Ron Masak
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Ron Masak
Ron Masak
Ron Masak 1973.JPG
Masak in 1973.
Born
Ronald Alan Masak

(1936-07-01) July 1, 1936 (age 84)
OccupationActor
Years active1959–present
Kay Knebes (1961–present); 6 children

Ronald Alan Masak (born July 1, 1936) is an American actor. He began as a stage performer, and much of his work was in theater until he transitioned to film and television, where he became a familiar character actor.

Film

In 1968, he appeared alongside Vince Lombardi in the short film, Second Effort.[1][2] That same year, he also appeared in a supporting role in the submarine action film Ice Station Zebra.

In addition to two guest appearances on the sitcom I Dream of Jeannie, he also had a role in the pilot film for "Jeannie" star Barbara Eden's subsequent series Harper Valley PTA and worked again with "Jeannie" co-star Larry Hagman in an episode of the crime series The Rockford Files.[]

Television

Masak's first screen role was as the Harmonica Man in "The Purple Testament", an episode of The Twilight Zone in 1960. Masak appeared as "Mike the boxer" on The Flying Nun, season 1, episode 26 ("Where There's a Will"), which first aired March 13, 1968. Masak appeared as "Officer #2" on Bewitched, Season 7, Episode 4 ("Samantha's Hot Bedwarmer"), first aired on October 15, 1970, and "Irving Bates Sr" Season 6, Episode 23 ("Just a Kid Again").

He had a guest appearance as Beauregard Jackson in the episode "Hurricane" on Land of the Lost. He appeared in the second season of Barney Miller episode of "The Horse Thief" as officer Shriker, and was a guest star in the "Welcome Home, Vince" episode of The Feather and Father Gang in 1977 and in the episode "The Two-Million-Dollar Stowaway" of The Eddie Capra Mysteries in 1978. In 1981, he guest starred on the Magnum, P.I. episode "Skin Deep". He also guest starred on an episode of Quincy, M.E.

He is perhaps best known for a recurring role on Murder, She Wrote as the Cadillac convertible-driving Sheriff, Mort Metzger, although he did make appearances as two other characters in the series, in "Footnote to Murder" as Lt. Meyer and in "No Accounting for Murder" as Marty Giles.

In the 1980s and early 1990s, he was dubbed "The King of Commercials" for his many commercials, including voice-over work, most notably for a Vlasic pickles ad. From 1982-83, he voiced "Meatballs" on the CBS cartoon series Meatballs & Spaghetti. He did the voice for Veteran Holt in the video-game Medal of Honor: European Assault.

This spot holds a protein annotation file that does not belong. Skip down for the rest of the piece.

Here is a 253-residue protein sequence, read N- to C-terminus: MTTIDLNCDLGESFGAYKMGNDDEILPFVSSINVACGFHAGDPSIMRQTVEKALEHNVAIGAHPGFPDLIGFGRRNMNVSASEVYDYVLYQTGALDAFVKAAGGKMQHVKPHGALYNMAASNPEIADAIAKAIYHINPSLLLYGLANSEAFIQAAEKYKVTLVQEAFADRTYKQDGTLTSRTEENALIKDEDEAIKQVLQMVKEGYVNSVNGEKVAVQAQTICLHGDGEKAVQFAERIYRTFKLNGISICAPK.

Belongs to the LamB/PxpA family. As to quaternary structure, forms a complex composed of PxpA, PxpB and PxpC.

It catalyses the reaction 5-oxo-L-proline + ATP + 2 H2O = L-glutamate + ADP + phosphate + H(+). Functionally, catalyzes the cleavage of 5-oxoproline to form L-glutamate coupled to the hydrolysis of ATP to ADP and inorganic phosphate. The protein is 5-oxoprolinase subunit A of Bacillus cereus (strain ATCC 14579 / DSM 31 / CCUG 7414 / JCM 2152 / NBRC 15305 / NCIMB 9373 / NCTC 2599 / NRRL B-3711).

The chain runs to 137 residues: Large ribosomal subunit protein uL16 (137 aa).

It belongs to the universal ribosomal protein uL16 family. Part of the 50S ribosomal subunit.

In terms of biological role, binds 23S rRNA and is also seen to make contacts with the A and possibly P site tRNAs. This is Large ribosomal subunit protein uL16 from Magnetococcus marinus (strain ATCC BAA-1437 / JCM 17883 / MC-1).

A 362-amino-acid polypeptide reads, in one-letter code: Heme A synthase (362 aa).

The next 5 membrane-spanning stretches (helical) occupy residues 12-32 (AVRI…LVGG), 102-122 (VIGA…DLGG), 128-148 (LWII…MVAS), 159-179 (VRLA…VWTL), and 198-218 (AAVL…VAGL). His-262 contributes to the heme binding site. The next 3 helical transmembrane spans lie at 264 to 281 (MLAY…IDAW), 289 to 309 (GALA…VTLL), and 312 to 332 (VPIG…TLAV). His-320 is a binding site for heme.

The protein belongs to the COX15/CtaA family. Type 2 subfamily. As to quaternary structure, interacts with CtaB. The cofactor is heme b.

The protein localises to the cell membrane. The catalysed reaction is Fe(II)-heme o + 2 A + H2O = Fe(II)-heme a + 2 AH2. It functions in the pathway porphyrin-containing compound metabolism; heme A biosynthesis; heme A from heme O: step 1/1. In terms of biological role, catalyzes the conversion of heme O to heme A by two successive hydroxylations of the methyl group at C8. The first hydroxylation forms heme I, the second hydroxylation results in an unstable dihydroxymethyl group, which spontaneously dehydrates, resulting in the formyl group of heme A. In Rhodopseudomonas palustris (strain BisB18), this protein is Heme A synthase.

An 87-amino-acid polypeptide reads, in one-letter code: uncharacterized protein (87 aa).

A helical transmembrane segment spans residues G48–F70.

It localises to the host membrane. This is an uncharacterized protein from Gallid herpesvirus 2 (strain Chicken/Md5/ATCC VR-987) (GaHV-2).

In 1990, Masak was a panelist on the revival of the television game show, To Tell the Truth, and appeared on several other game shows as a panelist (including Match Game and Super Password).

Personal life

Masak married Kay Knebes in 1961; they have six children.[]

Masak is also the first cousin of actor Michael Gross of Family Ties and former Saturday Night Live cast member Mary Gross.

He was honorary sheriff of Tarzana, California for 35 years.[3]

Selected filmography

Year Title Role Notes
1968 The Monkees Count Dracula 1 episode
Ice Station Zebra Paul Zabrinczski
Second Effort Ron
1969 Daddy's Gone A-Hunting Paul Fleming Uncredited
A Time for Dying Sam, the Bartender
1970 Tora! Tora! Tora! Lt. Laurence Ruff - USS Nevada
1971 Evel Knievel Pete
The Marriage of a Young Stockbroker 1st Baseball Fan
1975 Lucky Lady voice
The Man from Clover Grove Claude Raintree
1976 Woman in the Rain
1978 Laserblast Sheriff
Harper Valley PTA Herbie Maddox
1982 The Neighborhood Nick Riccardo TV movie
1983 Dragster Yankee Announcer Mel Allen Uncredited
1985 Diff'rent Strokes Ray
1989 Listen to Me Monica's Father
1995 Cops n Roberts Vince Palermo
1998 No Code of Conduct Julian Disanto
2000 The Thundering 8th Spike Sills
2002 The Stoneman Detective Lt. J.D. Hill
The Making of Bret Michaels Himself
2006 The Benchwarmers Principal
2014 My Trip Back to the Dark Side Mr. James Griffin

References

  1. ^ Maraniss, David. "Coach, Symbol, Savior". ESPN.com. Retrieved .
  2. ^ Overman, Stephen J. (1999). ""Winning Isn't Everything, It's The Only Thing", the Origin, Attribution, and Influence of a Famous Football Quote" (PDF). Retrieved .
  3. ^ "Ron Masak Biography (1936-)". www.filmreference.com.

External links


  This article uses material from the Wikipedia page available here. It is released under the Creative Commons Attribution-Share-Alike License 3.0.

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